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MY WRITING ROAD

I am at last a writer. Maybe I should qualify that grand statement a little. Obviously I can read and write, I am one of the 84% of Earths inhabitants that can read and write. Although if you look at the criteria for being classed as literate, the bar is not set that high at all. So where I am on the league table of readers and writers I have no idea, maybe in the lower half. Grammar you might have seen is not my strong point.

Getting to where I am today, a writer of novels, has taken a few years. Actually many. A better description might be a lot! Plus the road to becoming a writer has been a little bumpy. Let me start, some thirty years ago when I was typing out my first thriller novel, on a loud Imperial typewriter. I was young, innocent, plus poor, I had not bothered with a carbon copy. Hence, when some light fingered thief saw a tempting briefcase on the back seat of my car, the only copy of my story disappeared along with a new-fangled Rockwell LED calculator. For those of you who have no idea what a carbon copy is, Google it.

However, every cloud has a silver lining. I wrote to my local paper appealing for the thief to return my story, he or she could keep the Rockwell Calculator. The newspaper picked up the story and hey presto, I was featured prominently, big photograph as well. Valuable publicity. Well it would have been valuable, if I have had a story to sell at the time, which of course I didn’t. A missed opportunity.

Earning a living to support my young wife and family was a priority, so the typewriter was put to one side for a while. Ironically, in a strange twist of fate, I ended up working as a photographer, at the same local paper that I had featured in.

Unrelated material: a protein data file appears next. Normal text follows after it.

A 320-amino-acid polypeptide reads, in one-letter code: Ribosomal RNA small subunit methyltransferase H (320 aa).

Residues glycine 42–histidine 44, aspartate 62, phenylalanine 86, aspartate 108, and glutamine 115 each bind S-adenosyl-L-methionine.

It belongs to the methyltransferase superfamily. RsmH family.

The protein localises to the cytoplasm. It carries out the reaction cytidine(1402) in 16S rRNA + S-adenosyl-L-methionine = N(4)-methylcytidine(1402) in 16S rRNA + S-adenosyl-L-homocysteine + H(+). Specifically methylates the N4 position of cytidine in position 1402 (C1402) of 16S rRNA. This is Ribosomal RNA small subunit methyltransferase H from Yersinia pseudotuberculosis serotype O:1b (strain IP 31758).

Which is why, when I finished my next book, with its carbon copy kept safe, I proudly presented it to one of the sub editors at the paper for an honest critique. He had been reviewing books for many years, so his opinion I value. Well if you want honest to the point of painful criticism of your writing, then hand it to a sub editor who has also been reviewing books for years. To be fair, he did say the plot was good and the action captivating, positive so far. He did however pick up on more than a few grammatical errors, factual inaccuracies, plus some of my descriptions were a little too fluffy. Now, I’m not sure why, but soon after that I was given a number of assignments that needed a story written together with photographs. I like to think they saw a spark of virtuosity in my writing. These were centre page features and restaurant reviews, yet helped me hone my skills. This work encouraged me to step away from the 100,000 word novel and spend my leisure time writing short stories. Which by now were being written on a highly sophisticated Amstrad PCW, (Just Google it!) Here I actually did have a degree of success, winning competitions and even a couple published.